dominated
         Memory consists of
• Sensory memory – iconic (visual), echoic
  (auditory) – 0.25 sec
• Short term memory - < 30 sec
• Long term memory
           Learning

    This is the process by which
   experience leads to changes in
knowledge , attitudes and behaviour.
   Learning takes place through
• Cognitive learning – from changes in
  knowledge and information processing
• Behavioural learning – observing behaviour
  and changes in behaviour

 Most consumer behaviour is learned behaviour
          Cognitive learning
• Rehearsal – mental repetition of information
• Elaboration – the degree of integration
  between the stimulus and existing
  knowledge that occurs during information
  processing. It is influenced by the
  motivation and ability of the individual
          Forgetting


When you are unable to retrieve or
access information stored in long
          term memory
         Types of forgetting
• Decay – memory trace will fade with
  passage of time
• Interference – caused by learning new
  information over time.
                 Interference
• Retroactive inhibition – recently learned
  information prevents retrieval of previously learnt
  information
• Proactive inhibition – prior learning prevents
  hinders retrieval and learning of new information
• Momentary forgetting – when information is
  present but retrieval is difficult because of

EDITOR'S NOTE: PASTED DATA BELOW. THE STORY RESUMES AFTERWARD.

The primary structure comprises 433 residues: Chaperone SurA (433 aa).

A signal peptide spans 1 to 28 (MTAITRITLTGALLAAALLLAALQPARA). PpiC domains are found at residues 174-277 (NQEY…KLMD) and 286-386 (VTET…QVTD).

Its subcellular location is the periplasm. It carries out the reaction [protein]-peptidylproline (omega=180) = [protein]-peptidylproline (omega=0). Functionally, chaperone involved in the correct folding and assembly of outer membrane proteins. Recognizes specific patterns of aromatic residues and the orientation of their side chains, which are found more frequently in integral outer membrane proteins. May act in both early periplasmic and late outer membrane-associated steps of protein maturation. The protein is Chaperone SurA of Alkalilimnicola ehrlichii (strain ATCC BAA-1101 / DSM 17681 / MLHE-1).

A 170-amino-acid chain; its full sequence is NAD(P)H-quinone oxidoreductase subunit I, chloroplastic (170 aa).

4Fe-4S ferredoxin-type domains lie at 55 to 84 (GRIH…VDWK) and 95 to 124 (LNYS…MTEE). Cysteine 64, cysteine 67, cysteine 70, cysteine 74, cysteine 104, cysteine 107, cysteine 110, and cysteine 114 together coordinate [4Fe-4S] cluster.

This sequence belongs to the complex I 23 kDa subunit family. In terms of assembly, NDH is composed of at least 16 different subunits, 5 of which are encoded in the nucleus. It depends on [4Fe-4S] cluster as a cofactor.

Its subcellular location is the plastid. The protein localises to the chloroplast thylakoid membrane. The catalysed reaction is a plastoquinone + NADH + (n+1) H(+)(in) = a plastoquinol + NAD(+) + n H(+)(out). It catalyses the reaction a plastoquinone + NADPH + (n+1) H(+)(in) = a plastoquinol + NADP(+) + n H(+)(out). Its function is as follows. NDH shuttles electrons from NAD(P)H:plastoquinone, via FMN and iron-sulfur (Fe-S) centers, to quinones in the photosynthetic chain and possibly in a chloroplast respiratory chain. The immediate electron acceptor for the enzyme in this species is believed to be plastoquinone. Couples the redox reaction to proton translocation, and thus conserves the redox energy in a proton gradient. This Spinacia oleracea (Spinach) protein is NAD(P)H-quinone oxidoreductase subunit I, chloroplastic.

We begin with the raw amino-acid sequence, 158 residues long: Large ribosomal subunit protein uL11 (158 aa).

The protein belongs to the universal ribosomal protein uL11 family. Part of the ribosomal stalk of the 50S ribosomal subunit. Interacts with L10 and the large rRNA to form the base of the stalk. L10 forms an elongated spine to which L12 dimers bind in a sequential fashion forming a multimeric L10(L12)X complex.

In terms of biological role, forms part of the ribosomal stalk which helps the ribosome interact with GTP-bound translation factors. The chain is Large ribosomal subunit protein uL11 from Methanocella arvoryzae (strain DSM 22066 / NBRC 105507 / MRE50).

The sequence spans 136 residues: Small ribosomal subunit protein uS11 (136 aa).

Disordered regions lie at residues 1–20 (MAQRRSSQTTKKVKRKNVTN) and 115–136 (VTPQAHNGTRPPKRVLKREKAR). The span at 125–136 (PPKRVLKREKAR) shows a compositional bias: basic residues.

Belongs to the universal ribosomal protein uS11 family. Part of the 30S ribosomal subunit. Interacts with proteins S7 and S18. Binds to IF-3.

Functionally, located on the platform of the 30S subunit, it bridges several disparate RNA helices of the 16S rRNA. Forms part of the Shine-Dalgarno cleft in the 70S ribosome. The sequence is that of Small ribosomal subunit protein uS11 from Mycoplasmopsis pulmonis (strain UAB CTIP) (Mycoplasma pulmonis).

limitations in accessibility
   Determinants of information accessibility

• Amount of information stored in memory within
  the same ‘content’ domain
• Particular retrieval cues available at that time eg.
  Pops, jingles, key words,etc.
 Measures of Cognitive learning
• Recognition – from multiple choice
• Recall – qualitative answers
 Measures of cognitive learning
• Aided recall
• Unaided recall
• Day after recall (DAR)
        Behavioural learning
• Classical conditioning
• Operant conditioning
• Shaping
  Classical conditioning

Unconditioned   Unconditioned
stimulus        response




 Conditioned     Conditioned
 stimulus        Response
 Determinants of Classical Conditioning

• Strength of unconditioned stimulus
• No. of pairings or strength of association
         Extinction

When the conditioned stimulus is
 unable to evoke the conditioned
response. This will happen if the
association with the US is broken
           with the CS
        Generalization

   When for an existing stimulus –
response relationship, a new stimulus
   similar to the stimulus is used to
    bring about the same response
       Discrimination
 The process by which an individual
   learns to emit a response to one
stimulus but avoids making the same
    response to a similar response
   Operant Conditioning

Instrumental learning concerned with
how the consequences of a behaviour
     will affect the frequency or
  probability of the behaviour being
               repeated
 Operant conditioning can take place through

• Positive reinforcement
• Negative reinforcement
       Applications in Marketing
•   Sampling
•   Trials
•   Demonstrations
•   Test drives
    Research has proved that there is 60% more
    penetration when free sampling is done.
              Shaping
The process which encourages marketers to
think about what behaviours must precede
the ultimate act of purchase and how these
 prerequisite behaviour can be encouraged
    through appropriate reinforcements
      Vicarious learning


 This is the process of learning through
  observing the action of others and the
  consequences of those behaviours. It
includes elements of both cognitive and
          behavioural learning.

				
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Description: Prof Rushen's notes for MBA / BBA students